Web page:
THE beautiful ‘Old Laboratory’, an iconic part of RHS Garden Wisley, has been the centre of Royal Horticultural Society (RHS) science research for over a century, and from March 20 will open its doors to the public for the first time.

A theatrical, interactive and fully accessible* exhibition space will bring to life many of the hidden stories of Wisley’s past and show how the learning and experimentation that has taken place within its walls has shaped gardens and how we garden in the UK and around the world today.

RHS librarians have scoured archives, cupboards, storerooms and attics, uncovering fascinating material and stories along with many old scientific objects that will be on display including a machine for counting mites and a copper contraption for ‘boiling’ daffodil bulbs that effectively saved the popular flower form extinction.

Fiona Davison, RHS head of libraries, said: “We can’t wait to welcome everyone into this beautiful building for the very first time. The immersive and interactive displays shed light on how our gardens have evolved from formal Edwardian landscapes to more sustainably conscious spaces and the role the RHS has played in helping them to flourish.”

The permanent exhibition is split into a series of rooms each focusing on a theme and time in history, and some of the original architecture has been reinstated. Highlights include:

  • The Townsend Lecture Theatre is a mock-up of a 1921 student classroom with microscopes, benches and a brass and mahogany magic lantern projector

  • The Advisory Office is set in war-time Britain and depicts a busy office humming with the sound of typewriters and featuring ‘Dig for Victory’ material, informed by the RHS

  • The Wolfson Laboratory explores many of the experiments conducted by students over the years, including pioneering female scientist, Dr Janaki Ammal who developed several hybrid crop species still grown today, including varieties of sugarcane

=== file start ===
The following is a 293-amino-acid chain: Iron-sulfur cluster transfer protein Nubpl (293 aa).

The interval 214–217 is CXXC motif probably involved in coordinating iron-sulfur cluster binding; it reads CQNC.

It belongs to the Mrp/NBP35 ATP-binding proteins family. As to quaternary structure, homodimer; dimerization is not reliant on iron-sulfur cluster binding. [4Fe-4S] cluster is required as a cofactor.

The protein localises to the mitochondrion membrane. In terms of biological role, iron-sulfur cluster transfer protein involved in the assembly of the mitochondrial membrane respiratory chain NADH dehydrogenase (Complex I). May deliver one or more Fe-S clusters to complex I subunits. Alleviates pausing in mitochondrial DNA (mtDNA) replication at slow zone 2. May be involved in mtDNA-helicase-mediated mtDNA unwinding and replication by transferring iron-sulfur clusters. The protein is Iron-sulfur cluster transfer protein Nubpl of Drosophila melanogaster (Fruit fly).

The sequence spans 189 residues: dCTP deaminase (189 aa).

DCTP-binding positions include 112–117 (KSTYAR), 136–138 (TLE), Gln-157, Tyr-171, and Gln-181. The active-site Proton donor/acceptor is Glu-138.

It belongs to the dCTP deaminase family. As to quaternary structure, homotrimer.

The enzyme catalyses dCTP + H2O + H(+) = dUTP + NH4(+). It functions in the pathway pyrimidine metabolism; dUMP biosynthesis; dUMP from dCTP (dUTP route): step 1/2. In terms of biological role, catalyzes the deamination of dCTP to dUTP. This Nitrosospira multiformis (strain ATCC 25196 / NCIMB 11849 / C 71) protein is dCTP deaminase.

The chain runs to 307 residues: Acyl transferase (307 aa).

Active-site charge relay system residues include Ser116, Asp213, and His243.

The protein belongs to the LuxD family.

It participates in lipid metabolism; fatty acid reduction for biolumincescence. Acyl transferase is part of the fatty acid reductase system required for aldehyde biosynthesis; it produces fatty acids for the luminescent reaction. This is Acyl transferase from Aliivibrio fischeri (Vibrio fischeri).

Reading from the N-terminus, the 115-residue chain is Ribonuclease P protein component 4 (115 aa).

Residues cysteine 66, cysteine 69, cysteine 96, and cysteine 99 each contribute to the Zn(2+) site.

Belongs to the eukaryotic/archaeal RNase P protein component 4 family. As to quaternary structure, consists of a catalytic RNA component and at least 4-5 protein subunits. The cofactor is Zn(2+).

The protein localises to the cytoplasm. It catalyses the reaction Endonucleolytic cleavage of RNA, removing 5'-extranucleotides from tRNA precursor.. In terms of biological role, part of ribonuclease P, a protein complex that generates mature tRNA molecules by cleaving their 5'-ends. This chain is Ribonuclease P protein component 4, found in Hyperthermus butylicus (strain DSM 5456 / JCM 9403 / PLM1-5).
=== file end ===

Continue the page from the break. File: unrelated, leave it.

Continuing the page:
• Plant Collections focuses on a 1962 expedition to Iran, celebrates the role of indigenous communities and highlights the global nature of UK garden plants

  • A temporary exhibition featuring a stunning collection of watercolours signed by the charity’s royal patrons includes Queen Elizabeth II’s final signature

Visitors will be able to try their hand at some of the experiments conducted by scientists in the past, such as examining the lifecycle of whitefly and manipulating chromosomes.

The project was made possible thanks to a £4million grant from The National Lottery Heritage Fund and other generous donors, funders and RHS members.

Fiona adds: “We are so grateful to The National Lottery Heritage Fund and all our funders and members for supporting this project and enabling us to be able to inform, inspire and engage millions of people of all ages and backgrounds, for generations to come.”

Stuart McLeod, director England - London & South region at The National Lottery Heritage Fund, said: “The Old Laboratory is a hugely significant building for horticulture, heritage and learning. Thanks to money raised by National Lottery players, the next life for this building can now begin. The restored building and its new facilities will enable future generations to learn about Wisley’s importance and inspire them to become future champions for horticulture, biodiversity and nature.”

Advance booking is necessary and for more information visit